Democracy is a complicated thing. Most scholars will state there are two main types of democracies around the world, including direct and representative. However, several governments offer their own specific take on democracy, making for different democracy government constructs.
When you think of a democracy where people run everything, you are thinking of a direct democracy. For laws and government changes, people vote directly rather than having anyone represent them. Everything from fixing the roads to raising taxes requires the people’s vote. If a large group thinks something is an issue, it can be brought to the government.
While direct democracies are hard to find in reality, Switzerland is close to the best example. The government of Switzerland uses popular initiatives, optional referendums and mandatory referendums to oppose amendments and demand bills. The nation also votes on all issues through popular vote.
Types of Direct Democracy
There are two schools of thought when it comes to direct democracy. Participatory democracy is one where the people use initiative and referendums to make a contribution to their government. This allows every person to make a meaningful contribution, like what you find in Switzerland. Another direct democracy theory is the deliberative theory. In this theory, citizens would deliberate government policies and reforms among themselves to generate the best policies and laws for everyone.
By far the most common form of democracy across the world is a representative democracy. If you live in a representative democracy, you’ll vote in the people who will represent you at the regional to the legislative and executive level. This small group of politicians are supposed to represent the needs and thoughts of the people that voted them in.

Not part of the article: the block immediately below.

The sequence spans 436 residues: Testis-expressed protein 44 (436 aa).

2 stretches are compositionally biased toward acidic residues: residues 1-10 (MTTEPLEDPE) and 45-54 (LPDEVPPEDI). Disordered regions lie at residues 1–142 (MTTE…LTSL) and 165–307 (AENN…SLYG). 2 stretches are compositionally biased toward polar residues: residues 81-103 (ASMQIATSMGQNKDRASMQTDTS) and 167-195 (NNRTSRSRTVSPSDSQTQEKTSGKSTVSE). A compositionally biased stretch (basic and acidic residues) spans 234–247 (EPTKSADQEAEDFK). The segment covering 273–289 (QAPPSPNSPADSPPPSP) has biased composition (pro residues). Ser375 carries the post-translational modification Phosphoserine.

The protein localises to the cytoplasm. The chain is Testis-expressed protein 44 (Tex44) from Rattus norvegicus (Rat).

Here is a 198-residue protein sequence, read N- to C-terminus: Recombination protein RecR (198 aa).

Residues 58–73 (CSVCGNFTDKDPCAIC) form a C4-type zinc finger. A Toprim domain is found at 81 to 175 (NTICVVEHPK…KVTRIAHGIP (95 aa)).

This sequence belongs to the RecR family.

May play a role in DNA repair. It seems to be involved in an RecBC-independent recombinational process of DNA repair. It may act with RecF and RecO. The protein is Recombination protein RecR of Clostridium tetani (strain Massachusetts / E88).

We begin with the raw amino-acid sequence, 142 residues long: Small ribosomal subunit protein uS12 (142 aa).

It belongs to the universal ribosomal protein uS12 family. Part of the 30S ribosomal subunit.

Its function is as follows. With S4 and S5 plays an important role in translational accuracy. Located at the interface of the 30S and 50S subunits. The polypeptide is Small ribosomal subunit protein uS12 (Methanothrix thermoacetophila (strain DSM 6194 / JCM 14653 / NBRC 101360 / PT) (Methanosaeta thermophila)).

Depending on the governing body, a representative government can be broken down into different subsets of a democratic government.
In a parliamentary democracy, the power is given to the legislative branch of the government through the parliament and the prime minister. These governments also have an executive branch but with less power.
The United Kingdom is a great example of a parliamentary democracy. The U.K. parliament is broken down into the House of Commons and House of Lords. These houses, along with the prime minister, work to make laws, check government spending and review the work of the government. The judicial branch is headed by a monarch.
India also uses a parliamentary democratic government. Unlike the U.K., India’s head of state is the president.
A presidential democracy is the opposite of a parliamentary democracy. In a presidential democracy, the executive branch has the power. The people elect a president to head the government. However, the president is kept in check by the legislative branch.
The United States and Nigeria are examples of presidential democracies. The executive branch includes the president and his cabinet. Along with the judicial and legislative branches, the three branches of government work to keep checks and balances, but the president has final say.
In an authoritarian democracy, some people, specifically the wealthy and elite, direct the power of the government. These regimes adopt the government models that are generally associated with a democracy, including executive and legislative branches, but the government itself is not in the hands of the people. Additionally, if it is a small group of elites who are governing, then it might be called an elite democracy.
There are not many examples of an authoritarian democracy. Many will point to Russia since it includes elections and a legislature, but the government is currently led by the Vladimir Putin regime.
This is where secular laws and the people meet to create the principles of the government. The most common example is an Islamic democracy. This is where the laws of Islam are what guide policy creation. The leaders of this democracy must also follow the teachings of Islam. However, these leaders are elected to their positions by the people.
Afghanistan and Pakistan have executive, judicial and legislative branches of government that are guided by the laws of Islam and the Qur’an. These governments also have a constitution and representatives are chosen by the people.